By Peter Jasinski
Sentinel & Enterprise
December 10, 2015
From left, Rebecca Silva, Zia Thompson and Josh Melendy look on as volunteer Caoilin O’Connor shows them how to build wooden guitars Wednesday at the Boys & Girls Club of Fitchburg and Leominster. SENTINEL & ENTERPRISE PHOTOS / Ashley Green
LEOMINSTER — Legendary musician and guitar builder Les Paul once said, “I need to take a piece of wood and make it sound like the railroad track, but I also had to make it sound beautiful and lovable so that a person playing it would think of it in terms of his mistress, a bartender, his wife, a good psychiatrist — whatever.”
Paul never said anything about a guitar being a teacher, but that’s the case at the Boys & Girls Club of Fitchburg and Leominster.
For the past two weeks, 15 children have been participating in the club’s first guitar-building program.
“They’ve been really receptive,” said Caoilin O’Connor, the program’s volunteer guitar guru. “Part of me wasn’t sure how interested they’d be, but I think they’ve really liked it.
(Left: Jonathan Arel builds a wooden guitar.)
The program is part of the club’s fall art workshop series run by local artists.
Programs for painting, sculpting, as well as guitar making have been held since late October, culminating in an art show planned for today.
In addition to being an exercise in artistic creativity, volunteer coordinator Becky Cyganiewicz said the guitar-building program also spans the club’s science, technology, engineering, and math curriculum.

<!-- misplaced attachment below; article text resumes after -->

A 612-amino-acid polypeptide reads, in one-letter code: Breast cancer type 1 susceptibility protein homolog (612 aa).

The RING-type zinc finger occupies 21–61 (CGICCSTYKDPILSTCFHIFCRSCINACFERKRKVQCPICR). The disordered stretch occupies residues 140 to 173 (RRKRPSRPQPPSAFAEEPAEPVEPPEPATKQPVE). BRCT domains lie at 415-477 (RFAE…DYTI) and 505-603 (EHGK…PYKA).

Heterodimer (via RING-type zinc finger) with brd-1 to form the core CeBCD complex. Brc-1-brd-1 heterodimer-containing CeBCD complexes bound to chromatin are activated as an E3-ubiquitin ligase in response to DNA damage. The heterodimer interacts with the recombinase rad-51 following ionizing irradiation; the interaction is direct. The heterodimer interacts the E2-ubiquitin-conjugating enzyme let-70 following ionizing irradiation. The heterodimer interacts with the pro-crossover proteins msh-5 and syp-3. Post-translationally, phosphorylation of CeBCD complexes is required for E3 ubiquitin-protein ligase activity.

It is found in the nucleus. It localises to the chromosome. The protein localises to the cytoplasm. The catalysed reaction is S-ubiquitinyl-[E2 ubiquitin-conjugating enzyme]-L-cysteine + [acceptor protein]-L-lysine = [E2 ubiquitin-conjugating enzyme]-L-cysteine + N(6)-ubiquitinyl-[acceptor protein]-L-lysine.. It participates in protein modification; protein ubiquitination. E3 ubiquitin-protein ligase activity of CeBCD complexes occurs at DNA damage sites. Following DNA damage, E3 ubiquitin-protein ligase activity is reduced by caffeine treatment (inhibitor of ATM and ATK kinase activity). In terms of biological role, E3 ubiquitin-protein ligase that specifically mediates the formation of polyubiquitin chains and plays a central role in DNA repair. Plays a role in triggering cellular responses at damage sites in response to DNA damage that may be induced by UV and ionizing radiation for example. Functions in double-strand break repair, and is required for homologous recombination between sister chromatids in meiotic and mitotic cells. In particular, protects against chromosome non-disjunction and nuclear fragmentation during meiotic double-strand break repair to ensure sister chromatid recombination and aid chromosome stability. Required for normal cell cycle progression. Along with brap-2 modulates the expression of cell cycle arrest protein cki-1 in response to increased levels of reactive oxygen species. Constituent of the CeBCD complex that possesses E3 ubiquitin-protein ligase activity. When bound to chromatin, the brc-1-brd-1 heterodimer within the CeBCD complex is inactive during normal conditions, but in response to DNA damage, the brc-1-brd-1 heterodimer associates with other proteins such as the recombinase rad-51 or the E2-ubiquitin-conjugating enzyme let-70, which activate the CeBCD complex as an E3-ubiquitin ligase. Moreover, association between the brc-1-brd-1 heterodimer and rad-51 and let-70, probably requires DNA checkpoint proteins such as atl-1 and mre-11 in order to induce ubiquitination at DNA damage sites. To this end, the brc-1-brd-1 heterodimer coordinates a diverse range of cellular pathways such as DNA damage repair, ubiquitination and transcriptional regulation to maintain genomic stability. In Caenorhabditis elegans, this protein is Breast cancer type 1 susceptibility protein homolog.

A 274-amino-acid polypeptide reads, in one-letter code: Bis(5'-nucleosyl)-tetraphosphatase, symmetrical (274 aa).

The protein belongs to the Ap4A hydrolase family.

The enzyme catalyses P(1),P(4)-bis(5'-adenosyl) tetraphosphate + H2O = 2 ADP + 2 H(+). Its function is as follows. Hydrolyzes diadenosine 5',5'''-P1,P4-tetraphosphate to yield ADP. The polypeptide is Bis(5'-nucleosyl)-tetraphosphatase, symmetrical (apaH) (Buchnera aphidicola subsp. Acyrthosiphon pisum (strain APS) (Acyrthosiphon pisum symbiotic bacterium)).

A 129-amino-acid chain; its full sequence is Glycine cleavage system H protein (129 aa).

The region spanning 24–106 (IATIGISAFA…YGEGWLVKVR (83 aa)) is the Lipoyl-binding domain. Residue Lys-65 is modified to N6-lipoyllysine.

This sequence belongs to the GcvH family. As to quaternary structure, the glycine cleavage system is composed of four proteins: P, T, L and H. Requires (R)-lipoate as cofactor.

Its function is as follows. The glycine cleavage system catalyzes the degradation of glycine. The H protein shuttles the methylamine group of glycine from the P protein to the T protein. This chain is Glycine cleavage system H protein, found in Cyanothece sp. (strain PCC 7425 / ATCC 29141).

“Since we are a STEM focused club, it ties in very well in many ways,” she said.
Two guitars have been built in the program so far — a Fender Telecaster and a Gibson Les Paul.
“It’s a classic rock n’ roll machine,” O’Connor said of the Les Paul.
“It’s a pretty diverse instrument, you’ll be able to get a lot of different sounds out of it.”Though the two guitars being built at the Boys & Girls Club were from kits that had been ordered online, O’Connor said he originally started building guitars from scrap wood he was able to find in his yard.
For his students, O’Connor said he broke up the building process into individual steps that all kids could be involved in at the same time.
“They’ve all been really fast learners. I can show them how to do one thing and they just take off from there,” he said.
“I’m not much of a guitarist, I’m more of a drummer myself, but I always wondered how they actually work,” said 16-year-old Leo Gonzalez. “Now that I know how the insides work, it’s that much more interesting.”
Following today’s art show, the two guitars will be used by students at the Boys & Girls Club hoping to learn how to play.
“We would like to expand our music program, and maybe even have a band here some day,” said Cyganiewicz, “My hope is that we might inspire more kids to learn to play.”